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Dziga Vertov makes Man With a Movie Camera, USSR

"I am kino-eye, I am mechanical eye, I, a machine, show you the world as only I can see it." Dziga Vertov
"This experimental work aims at creating a truly international absolute language of cinema based on its total separation from the language of theatre and literature." Foreword to the film.

At the time of its release, Dziga Vertov's Man with a Movie Camera revolutionised the way editing was used to construct narrative in cinema.

In the style of a 'city symphony', the film attempts to record a typical day in Moscow from dawn until dusk using Vertov's 'kino-glaz' – an objective cinematic eye. It follows a cameraman (played by Mikhail Kaufman, Vertov's brother), as he energetically scales buildings and hangs off trains, exploring and documenting the soviet city and its people at work. The film uses a multitude of experimental editing techniques, including montage, fast and slow motion, freeze frames, flicker effects, superimposition and split screens, as well as shots of the cameraman with his camera, and factory labourers with their equipment, in order to communicate the communist ideal of man in harmony with machine. Vertov also includes images of the film-strip being edited and manipulated, (by his wife, Yelizavela Svilova), emphasizing the sense of filmmaking as both a mechanical process and a collective enterprise.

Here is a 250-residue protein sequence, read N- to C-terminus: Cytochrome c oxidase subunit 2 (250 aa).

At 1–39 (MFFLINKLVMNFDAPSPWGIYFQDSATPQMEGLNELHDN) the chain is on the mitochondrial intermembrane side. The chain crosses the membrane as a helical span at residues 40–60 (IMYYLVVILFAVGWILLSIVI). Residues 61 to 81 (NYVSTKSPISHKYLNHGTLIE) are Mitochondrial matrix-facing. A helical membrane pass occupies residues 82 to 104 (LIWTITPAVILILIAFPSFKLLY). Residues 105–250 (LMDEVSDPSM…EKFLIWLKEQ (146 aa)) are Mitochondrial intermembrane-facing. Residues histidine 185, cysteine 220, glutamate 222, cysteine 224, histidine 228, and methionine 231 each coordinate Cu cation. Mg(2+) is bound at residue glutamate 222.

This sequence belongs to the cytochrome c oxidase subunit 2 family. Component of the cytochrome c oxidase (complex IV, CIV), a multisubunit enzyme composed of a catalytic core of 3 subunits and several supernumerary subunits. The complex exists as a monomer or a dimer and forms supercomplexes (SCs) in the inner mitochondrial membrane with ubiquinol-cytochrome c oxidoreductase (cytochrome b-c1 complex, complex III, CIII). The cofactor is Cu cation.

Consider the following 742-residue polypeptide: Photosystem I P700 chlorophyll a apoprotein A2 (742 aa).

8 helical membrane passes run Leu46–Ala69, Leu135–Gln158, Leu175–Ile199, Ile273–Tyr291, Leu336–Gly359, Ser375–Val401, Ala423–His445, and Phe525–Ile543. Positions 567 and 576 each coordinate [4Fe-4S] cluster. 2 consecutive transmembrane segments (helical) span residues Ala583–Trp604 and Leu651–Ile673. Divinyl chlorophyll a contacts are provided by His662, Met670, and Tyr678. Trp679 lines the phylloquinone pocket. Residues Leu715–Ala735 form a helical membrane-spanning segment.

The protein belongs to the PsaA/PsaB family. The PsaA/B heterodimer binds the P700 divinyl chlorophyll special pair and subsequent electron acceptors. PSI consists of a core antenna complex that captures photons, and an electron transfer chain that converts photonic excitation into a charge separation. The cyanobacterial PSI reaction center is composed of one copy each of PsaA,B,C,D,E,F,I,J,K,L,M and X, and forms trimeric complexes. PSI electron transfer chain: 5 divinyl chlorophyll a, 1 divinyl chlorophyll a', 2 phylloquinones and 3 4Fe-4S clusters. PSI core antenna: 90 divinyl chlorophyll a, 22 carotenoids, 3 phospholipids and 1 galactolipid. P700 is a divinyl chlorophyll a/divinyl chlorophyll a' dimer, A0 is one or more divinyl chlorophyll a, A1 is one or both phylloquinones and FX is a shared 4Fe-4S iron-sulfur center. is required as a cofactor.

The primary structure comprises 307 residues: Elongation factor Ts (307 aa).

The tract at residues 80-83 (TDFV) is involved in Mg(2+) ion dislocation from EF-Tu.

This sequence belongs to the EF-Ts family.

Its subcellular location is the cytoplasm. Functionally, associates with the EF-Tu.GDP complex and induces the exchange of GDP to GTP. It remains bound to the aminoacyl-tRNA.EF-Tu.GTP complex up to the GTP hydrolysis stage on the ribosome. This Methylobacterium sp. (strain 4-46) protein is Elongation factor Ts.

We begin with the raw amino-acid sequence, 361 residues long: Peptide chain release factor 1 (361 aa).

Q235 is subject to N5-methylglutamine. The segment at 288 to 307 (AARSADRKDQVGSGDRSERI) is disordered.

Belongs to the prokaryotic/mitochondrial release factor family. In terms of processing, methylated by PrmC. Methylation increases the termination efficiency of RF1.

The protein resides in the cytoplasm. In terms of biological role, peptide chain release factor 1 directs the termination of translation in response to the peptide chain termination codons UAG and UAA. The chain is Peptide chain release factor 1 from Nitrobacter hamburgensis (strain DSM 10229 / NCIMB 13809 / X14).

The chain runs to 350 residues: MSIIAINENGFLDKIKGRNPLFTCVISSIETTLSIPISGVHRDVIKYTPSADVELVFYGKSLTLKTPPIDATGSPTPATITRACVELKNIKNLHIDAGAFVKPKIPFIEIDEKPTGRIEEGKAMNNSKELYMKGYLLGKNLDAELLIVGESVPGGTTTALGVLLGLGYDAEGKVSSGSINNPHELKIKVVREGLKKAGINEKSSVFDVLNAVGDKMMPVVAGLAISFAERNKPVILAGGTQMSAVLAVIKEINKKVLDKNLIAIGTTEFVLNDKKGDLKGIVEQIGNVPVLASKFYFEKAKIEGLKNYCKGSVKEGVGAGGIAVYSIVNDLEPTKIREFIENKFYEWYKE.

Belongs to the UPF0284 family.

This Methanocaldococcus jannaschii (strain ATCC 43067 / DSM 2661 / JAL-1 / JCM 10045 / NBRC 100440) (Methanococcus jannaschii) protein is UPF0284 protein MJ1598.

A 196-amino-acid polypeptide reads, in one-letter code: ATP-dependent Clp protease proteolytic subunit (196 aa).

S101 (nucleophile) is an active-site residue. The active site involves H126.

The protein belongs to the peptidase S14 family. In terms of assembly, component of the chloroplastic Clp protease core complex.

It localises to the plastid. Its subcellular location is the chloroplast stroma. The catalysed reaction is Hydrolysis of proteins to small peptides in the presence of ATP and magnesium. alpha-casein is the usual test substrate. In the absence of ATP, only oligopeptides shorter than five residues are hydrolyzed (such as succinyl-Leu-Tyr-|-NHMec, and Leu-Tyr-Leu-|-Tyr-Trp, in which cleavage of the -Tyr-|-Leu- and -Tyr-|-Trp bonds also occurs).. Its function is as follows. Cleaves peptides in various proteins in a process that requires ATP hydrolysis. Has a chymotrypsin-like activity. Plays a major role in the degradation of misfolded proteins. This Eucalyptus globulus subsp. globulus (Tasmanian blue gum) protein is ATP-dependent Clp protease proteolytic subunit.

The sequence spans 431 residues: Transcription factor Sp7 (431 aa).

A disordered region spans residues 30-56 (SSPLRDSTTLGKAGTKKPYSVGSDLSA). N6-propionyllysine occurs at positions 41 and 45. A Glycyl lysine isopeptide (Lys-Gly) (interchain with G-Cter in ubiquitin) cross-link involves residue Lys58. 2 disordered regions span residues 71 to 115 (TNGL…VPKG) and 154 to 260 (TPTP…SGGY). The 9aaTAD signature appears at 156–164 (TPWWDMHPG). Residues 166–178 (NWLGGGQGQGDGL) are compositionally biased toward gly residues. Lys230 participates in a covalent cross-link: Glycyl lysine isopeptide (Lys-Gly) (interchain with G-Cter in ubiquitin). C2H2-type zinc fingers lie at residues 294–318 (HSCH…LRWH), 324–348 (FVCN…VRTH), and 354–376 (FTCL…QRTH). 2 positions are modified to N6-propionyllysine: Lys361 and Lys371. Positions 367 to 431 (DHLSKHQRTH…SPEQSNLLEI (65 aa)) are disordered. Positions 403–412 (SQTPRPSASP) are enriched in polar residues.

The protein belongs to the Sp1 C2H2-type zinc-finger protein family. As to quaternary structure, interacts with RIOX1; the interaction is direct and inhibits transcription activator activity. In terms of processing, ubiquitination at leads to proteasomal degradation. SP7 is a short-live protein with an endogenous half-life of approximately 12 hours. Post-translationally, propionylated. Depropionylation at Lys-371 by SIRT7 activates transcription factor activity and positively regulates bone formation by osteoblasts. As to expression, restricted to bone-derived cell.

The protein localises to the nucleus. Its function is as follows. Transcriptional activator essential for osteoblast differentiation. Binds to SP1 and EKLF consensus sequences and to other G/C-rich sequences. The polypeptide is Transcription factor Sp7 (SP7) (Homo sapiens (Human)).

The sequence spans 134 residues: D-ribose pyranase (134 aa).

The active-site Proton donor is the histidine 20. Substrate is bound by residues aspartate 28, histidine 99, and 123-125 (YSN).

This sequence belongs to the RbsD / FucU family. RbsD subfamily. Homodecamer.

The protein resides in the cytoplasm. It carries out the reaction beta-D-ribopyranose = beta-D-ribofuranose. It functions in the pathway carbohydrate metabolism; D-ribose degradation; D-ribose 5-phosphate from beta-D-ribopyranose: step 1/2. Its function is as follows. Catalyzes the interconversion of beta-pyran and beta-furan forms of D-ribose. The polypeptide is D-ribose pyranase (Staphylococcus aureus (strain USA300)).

After its first screenings, the film's experimental approach to editing meant that it was accused by the Stalinist regime of putting aesthetics ahead of ideology. It is now seen as a key example of early avant-garde or experimental documentary making that exemplified Vertov's rejection of Hollywood storytelling in favour of what he saw as 'kino-pravda' – cinema truth.

Lara Thompson

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Still from Man with a Movie Camera by Dziga Vertov

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